The Future of Glasses

Mj 618_348_the future of glasses

Mark Craig, co-founder of Activist Eyewear, emphasizes that his glasses’ double-pronged Split-Fit arms aren’t there for “drama’s sake.” The tips, which spread the weight of the frame across a broader area by clinging to the skull behind the temple and above the ear, prevent headaches and keep glasses on while wearers run for the train or make a vigorous nonverbal denial. Craig didn’t set out to make futuristic-looking glasses, but he’s not unhappy about the result.

“It’s function that we’re spinning in stylistic ways,” says Craig, who designed eyewear for Michael Kors, Coach, and Nike before co-founding Activist with Anthony Codispoti in 2009.

Activist’s offerings have grown remarkably since the arrival of their small first collection in 2010, but Craig continues to strum the same power chords. His sunglasses and eyeglasses are carefully shaped and boldy colored, flaunting a bit of an industrial edge. The more traditional pieces, including the company’s first offering, dubbed the 10.01, resemble Ray-Ban’s Wayfarers, but have flexible, hinge-free arms and subtler colorways.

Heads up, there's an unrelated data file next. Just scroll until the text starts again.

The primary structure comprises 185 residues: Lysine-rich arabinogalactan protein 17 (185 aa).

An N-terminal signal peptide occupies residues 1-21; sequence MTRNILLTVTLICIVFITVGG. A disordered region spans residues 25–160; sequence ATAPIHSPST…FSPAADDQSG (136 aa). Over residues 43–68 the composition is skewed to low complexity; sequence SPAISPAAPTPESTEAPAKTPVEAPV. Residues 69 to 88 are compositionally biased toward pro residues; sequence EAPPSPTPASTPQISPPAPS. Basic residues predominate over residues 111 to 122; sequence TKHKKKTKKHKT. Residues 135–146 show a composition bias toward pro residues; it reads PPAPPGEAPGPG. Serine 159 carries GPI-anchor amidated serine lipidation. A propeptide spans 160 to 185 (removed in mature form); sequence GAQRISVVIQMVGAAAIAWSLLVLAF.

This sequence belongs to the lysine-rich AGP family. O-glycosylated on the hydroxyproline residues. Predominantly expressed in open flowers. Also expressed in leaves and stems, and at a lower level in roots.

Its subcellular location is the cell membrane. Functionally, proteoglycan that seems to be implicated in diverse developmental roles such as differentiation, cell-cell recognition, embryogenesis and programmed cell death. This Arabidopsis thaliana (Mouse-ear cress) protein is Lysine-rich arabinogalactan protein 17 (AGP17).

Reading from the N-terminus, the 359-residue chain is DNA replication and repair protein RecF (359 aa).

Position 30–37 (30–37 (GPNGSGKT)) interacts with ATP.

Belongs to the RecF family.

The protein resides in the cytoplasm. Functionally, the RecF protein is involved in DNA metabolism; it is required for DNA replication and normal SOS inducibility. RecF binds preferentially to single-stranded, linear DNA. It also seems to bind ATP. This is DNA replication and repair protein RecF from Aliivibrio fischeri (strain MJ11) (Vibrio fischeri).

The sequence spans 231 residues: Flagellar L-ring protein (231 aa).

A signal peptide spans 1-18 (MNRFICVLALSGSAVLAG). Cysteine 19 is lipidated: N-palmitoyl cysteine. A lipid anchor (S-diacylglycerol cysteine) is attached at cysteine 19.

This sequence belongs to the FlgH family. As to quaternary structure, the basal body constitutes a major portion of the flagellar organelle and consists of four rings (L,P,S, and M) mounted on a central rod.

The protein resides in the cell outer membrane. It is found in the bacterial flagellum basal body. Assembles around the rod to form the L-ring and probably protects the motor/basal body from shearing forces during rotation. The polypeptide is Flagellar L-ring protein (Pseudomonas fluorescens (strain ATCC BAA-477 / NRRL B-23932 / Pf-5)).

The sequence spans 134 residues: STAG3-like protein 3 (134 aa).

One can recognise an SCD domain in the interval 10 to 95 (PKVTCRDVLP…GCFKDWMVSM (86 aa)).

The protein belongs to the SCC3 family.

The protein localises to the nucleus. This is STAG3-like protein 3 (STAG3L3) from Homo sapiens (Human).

The bolder looks (and it makes sense to embrace boldness if your glasses are already sporting double arms) tend toward the colorful, but there are a lot of options, notably the San Christoval, that are all business up front despite the party in the back. Because the frames also feature a biomorphic pad that grips the nose – and is way subtler than it sounds – these glasses don’t slip.

The technology doesn’t end there. Craig is a lens wonk, and Activist’s incredible variety of hues and polarizations reflect that nerdiness. He suggests a dark amber shade for forest hiking and green for water sports. Mountaineers or beachgoers that bask in intense brightness benefit from the mirrored lenses, but there also is a level of personal preference in lens shade. “Some people just want the vibe, which is totally valid,” says Craig.

Named for notable explorers and mountain ranges, Craig’s glasses are made for men of action – even if that action is just getting through another day in the city. “Someone who lives in New York is…on the move all the damn time,” he says. He wants to maximize that man’s daily style while minimizing the headache of routine. [$425;]

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